Start with a 1 1/4" coupler. Grind out the center ring, then cut 1/4 of the coupler away.
Cut your handle at a slight angle, making sure the top is flat (or concave to match the coupler section) and all sharp edges are nice and comfy. Tack on the handle. Make sure it's straight. Drill pilot holes (1/8" or a bit less), then add your screws.
Snap it on the PC, butt it up against the trigger, and wiggle it side-to-side. This creates a couple of marks where the screw heads need to go.
If you love the taste of PVC dust, feel free to dremel out a groove, but I just drill a couple of 7/16" holes, like so.
Now's a fine time to add your vent hole as well.
The handle should be butted against the back of the trigger, holding the trigger in place and preventing overtravel. Solvent weld the handle in place, making sure the entire internal surface of the coupler is coated with solvent weld.
Make your superlative plunger head. Mount on your plunger shaft, using 2 screws or a pin. Add your spring, drill out your ¾” endcap, and add your handle.
Lubricate with silicone grease, and nothing but silicone grease. Insert into the PC, make sure the endcap is flush with the end of the PC, and drill a hole all the way through the handle, PC, and endcap on each side. Screw it down. To disassemble, you need only to undo these screws. Add a barrel and shoot people.
Optional Stock: Cut a 6" piece of 3/4" PVC at an angle. Nest a 3/4" dowel inside it with e-tape. Add a buttplate (I just use a couple of fitings and a bit of 1/2" PVC). Dremel out a groove to fit the trigger's zip tie. Glue the whole assembly on. It should be offset toward you slightly to prevent cheek diddle (a righty's stock should be cocked 1/2" or so to the left).
Optional Rail: Cut a piece of 1/2" PVC to fit under the PC, in front of the trigger. Glue it on. Now, things can snap on and off your gun.
Maintenance: Re-lube infrequently. Pull the plunger and wipe it down occasionally, to remove any accumulated grime. I recommend priming by holding the foregrip in your non-dominant hand, and pulling back with your dominant hand. Use a long, tight barrel--I use 16” of cpvc, lubricated with silicone spray.
Q: Rork, why did you not use TantumBull's Pre-eminent plunger head?
A: I tried. It sealed less well, caught less reliably, and created more friction. It sure does look pretty, though.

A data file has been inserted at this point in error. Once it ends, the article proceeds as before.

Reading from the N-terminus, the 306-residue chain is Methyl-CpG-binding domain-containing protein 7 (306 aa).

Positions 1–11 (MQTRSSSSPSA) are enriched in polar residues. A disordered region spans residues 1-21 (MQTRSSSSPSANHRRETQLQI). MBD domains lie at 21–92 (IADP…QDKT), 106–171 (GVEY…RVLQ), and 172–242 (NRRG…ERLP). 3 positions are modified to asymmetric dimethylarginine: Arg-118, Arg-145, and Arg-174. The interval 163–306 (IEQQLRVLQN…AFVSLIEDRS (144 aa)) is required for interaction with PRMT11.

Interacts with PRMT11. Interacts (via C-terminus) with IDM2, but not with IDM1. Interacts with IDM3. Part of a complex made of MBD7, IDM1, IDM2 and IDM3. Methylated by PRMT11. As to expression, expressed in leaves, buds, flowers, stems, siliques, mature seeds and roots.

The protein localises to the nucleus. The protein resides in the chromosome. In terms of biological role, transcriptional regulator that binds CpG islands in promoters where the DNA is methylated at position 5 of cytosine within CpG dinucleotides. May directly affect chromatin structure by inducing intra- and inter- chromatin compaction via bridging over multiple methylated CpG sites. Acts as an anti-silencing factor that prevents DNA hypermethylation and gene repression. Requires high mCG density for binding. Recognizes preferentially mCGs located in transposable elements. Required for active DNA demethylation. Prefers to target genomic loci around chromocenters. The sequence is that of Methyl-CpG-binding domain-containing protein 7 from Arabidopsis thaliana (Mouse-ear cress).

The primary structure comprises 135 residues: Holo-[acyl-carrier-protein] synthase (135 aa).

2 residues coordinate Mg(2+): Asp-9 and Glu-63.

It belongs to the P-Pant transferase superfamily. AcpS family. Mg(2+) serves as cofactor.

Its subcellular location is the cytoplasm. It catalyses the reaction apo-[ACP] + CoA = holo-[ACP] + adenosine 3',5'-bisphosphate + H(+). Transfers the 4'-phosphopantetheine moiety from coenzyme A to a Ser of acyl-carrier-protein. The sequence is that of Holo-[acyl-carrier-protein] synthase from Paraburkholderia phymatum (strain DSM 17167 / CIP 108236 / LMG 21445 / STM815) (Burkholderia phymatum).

Q: How good IS the seal on these things? Those washers sure are primitive.
A: Generally, if you make it properly, you can fire it with your hand pressed tightly over the output, and the plunger will stop.
Q: One more plunger head question: How well do those things last? Does the epoxy putty wear down?
A: Hell of a long time, and no, respectively. To put it in perspective, my current SNAPbow is the third gun to be wrapped around my FIRST superlative plunger head. Thousands and thousands of rounds later, it catches and seals perfectly.
Q: How solid is this thing? [insert quibble about part] looks wobbly/flimsy to me.
A: It's a rock. I've messed with +bows, including some pretty nice ones, and I can confidently say that durability-wise, this is far superior to those or any other nerf gun I've seen. The only parts that could possibly get knocked loose are in no way essential to the working of the gun, as well (no, I've never lost a stock or an accessory rail, including those held by hot glue alone). If you somehow suffer a trigger or plunger malfunction (those are the only moving parts), a spare can be installed in less than 2 minutes.
Q: Is it comfy?
A: Yes. Of course, you can make the handle any shape you want, or modify the simple design I use by sanding it down, and/or adding a shaped piece of wood to the back.
Q: Raaanges. Tell me about the raaaaanges.
A: An elegant sufficiency. With the right darts and barrels, it should easily pass the 100' mark with slugs.
Also, you can cover them with tape and shit.
Edited by rork, 01 October 2010 - 12:42 AM.